Exposition Art Blog: Vladimír Boudník - Active and Structural Graphic Art

Vladimír Boudník - Active and Structural Graphic Art

Vladimír Boudník (17 March 1924 in Prague - 5 December 1968 in Prague) was a graphic artist, photographer and a key figure in Czech post-war art, and a representative of the "explosionism" movement. He is best known for his active and structural graphic art, but also created mostly photographic and monotype works that, until recently, remained unknown.During World War II Boudník was sent to forced labor in Germany, an experience that resulted in a lifelong trauma. After the war, he attended art school, where he studied printmaking. He spent a brief period working in advertising before getting a job at an ironworks in Kladno, where he met Bohumil Hrabal. In 1952 Boudník, began working for ČKD Works in Prague. The factory environment served as an inspiration for his "active graphics" made of industrial material and waste. In 1968, Boudník committed suicide while experimenting with asphyxiation.Boudník worked mostly in graphics, and developed a number of innovative printmaking techniques. He was also one of the first Czech artist to begin working with the general public, organizing "happenings" and interacting with psychiatric patients.His work had a large influence on many contemporary Czech artists, especially author Bohumil Hrabal, with whom he shared many years of friendship. Boudník appears in several novels by Hrabal.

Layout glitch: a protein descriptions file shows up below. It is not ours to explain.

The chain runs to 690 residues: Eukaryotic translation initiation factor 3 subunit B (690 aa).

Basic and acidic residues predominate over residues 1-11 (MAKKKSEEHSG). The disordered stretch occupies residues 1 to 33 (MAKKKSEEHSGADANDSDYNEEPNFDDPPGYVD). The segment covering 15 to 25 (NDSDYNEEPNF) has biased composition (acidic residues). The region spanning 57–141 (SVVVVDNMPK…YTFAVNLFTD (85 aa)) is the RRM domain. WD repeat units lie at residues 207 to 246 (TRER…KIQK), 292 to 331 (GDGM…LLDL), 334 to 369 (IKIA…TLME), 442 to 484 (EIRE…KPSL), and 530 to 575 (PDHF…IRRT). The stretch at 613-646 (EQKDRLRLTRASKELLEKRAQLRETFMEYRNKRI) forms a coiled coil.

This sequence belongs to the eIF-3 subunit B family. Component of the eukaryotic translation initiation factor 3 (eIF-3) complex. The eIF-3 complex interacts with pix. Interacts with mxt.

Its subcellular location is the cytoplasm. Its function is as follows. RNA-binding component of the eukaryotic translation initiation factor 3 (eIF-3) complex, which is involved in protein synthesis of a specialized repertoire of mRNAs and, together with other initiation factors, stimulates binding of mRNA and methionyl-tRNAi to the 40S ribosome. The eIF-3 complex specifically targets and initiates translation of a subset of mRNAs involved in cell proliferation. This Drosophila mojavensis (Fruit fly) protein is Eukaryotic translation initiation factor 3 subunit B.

Since 1995, the city of Prague has annually awarded the Vladimír Boudník Award.Wikipedia

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